Congressman Threatening Violence With Attack on Titan Sees Actual Consequences

Congressman Threatening Violence With Attack on Titan Sees Actual Consequences
Photo: Kodansha / Anna Moneymaker, Getty Images

Nine days after Rep. Paul Gosar tweeted a now-deleted Attack on Titan-themed video of himself and his Republican colleagues killing Rep. Alexandria Ocasio-Cortez and President Joe Biden, the House of Representatives voted to censure Gosar and remove him from his two House committee appointments. This marks the first time that a House member has been censured in over a decade.

On Tuesday night, Democrats on the House Rules Committee proposed removing Rep. Paul Gosar, a Republican from Arizona, from the House Committee on Oversight and Reform and the House Committee on Natural Resources. The vote to censure happened today. House members mostly voted along party lines, with only two Republicans voting in favour of the censure. The decision to censure Rep. Gosar will significantly lessen his influence in those policy areas.

According to Rep. Gosar, he deleted the original video from his Twitter account out of the goodness of his heart:

I rise today to address and reject the mischaracterization, accusations from many in this body that the cartoon from my office is dangerous or threatening. It was not. And I reject the false narrative categorically. I do not espouse violence towards anyone. I never have. It was not my purpose to make anyone upset. I voluntarily took the cartoon down, not because it was itself a threat, but because some thought it was. Out of compassion for those who generally felt offence, I self-censored.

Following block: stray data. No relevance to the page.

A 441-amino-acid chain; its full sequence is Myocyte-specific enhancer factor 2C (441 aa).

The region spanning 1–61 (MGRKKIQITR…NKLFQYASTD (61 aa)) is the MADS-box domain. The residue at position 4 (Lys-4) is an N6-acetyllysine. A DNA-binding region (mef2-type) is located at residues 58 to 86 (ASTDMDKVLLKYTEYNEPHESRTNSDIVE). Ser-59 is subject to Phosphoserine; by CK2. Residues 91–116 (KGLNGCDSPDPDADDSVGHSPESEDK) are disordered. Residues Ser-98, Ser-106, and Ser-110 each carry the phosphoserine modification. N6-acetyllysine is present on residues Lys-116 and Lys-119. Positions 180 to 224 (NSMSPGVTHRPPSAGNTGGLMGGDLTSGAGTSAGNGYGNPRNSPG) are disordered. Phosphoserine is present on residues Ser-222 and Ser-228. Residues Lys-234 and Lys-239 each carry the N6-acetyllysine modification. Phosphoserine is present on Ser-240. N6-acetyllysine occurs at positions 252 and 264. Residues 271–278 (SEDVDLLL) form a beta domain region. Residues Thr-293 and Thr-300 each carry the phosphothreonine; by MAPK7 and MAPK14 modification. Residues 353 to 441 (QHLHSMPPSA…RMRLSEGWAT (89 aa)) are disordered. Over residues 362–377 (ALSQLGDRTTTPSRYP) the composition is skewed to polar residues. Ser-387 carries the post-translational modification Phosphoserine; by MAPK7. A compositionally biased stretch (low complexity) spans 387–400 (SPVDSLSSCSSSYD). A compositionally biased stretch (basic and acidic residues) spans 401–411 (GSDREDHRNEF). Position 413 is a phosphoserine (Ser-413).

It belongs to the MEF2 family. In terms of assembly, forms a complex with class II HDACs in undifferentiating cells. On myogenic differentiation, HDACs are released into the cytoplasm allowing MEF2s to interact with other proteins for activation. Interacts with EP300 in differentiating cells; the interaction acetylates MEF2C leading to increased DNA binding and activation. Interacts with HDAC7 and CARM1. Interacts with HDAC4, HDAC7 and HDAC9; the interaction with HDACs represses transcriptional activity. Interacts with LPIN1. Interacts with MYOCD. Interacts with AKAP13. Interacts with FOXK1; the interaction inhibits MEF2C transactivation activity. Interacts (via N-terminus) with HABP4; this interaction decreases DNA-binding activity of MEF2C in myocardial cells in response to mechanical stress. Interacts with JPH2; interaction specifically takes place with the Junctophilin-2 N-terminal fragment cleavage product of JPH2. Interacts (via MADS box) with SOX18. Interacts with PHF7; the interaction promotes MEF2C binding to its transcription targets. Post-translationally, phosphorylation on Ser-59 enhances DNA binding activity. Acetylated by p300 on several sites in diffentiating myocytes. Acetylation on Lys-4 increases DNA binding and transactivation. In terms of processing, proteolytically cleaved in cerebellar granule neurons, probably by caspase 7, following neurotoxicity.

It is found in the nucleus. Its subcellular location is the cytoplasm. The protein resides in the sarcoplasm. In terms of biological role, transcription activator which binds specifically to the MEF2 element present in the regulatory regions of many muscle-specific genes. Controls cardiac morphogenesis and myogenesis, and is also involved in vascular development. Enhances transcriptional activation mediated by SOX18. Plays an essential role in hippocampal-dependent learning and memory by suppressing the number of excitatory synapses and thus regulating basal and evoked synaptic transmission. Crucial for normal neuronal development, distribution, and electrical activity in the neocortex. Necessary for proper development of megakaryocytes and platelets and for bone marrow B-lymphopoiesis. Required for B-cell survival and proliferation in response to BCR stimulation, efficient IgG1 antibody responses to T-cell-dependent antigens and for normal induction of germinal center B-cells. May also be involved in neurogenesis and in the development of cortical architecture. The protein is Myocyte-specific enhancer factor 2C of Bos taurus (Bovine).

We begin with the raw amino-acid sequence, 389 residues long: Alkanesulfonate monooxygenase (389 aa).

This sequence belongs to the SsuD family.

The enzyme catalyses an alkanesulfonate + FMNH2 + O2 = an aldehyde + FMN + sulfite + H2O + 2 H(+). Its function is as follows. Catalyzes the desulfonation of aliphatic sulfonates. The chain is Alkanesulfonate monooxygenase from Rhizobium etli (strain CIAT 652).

As the Democratic Representative Gosar’s video depicted as an enemy titan, Rep. Ocasio-Cortez felt that the vote was justified.

“In response to the Republican leader’s remarks when he says that this action is unprecedented: What I believe is unprecedented is for a member of House leadership of either party to be unable to condemn incitement of violence against a member of this body,” she said.

In the debate leading up to the censure vote, the Republicans mostly argued that the United States faced more pressing issues than the contents of an anime video. Noted weeb Rep. Andy Biggs of Arizona attempted to explain why Gosar’s controversial video was not a death threat by invoking his deep-seated familiarity with Japanese culture and anime:

I’ve lived in Japan for several years. I speak Japanese. I read and write Japanese. This is an anime, Shingeki no Kyojin. Highly popular, stylised, intended to demonstrate the alienation that people feel, particularly young people feel, in their cultures. Does anime have violence? Yes. It’s highly stylised violence. It is not meant to induce people to violence.

The Democrats disagreed.

“We know where the glorification and promotion of violence leads,” said Democratic House Majority Leader, Steny Hoyer. “We have seen it this year, previous years, piercing tweets become sharp knives. Fiery words bring out deadly firearms and cartoon killing begets real life bloodshed.”

The vote to censure Rep. Gosar ended at 223-207-1, plus three abstentions.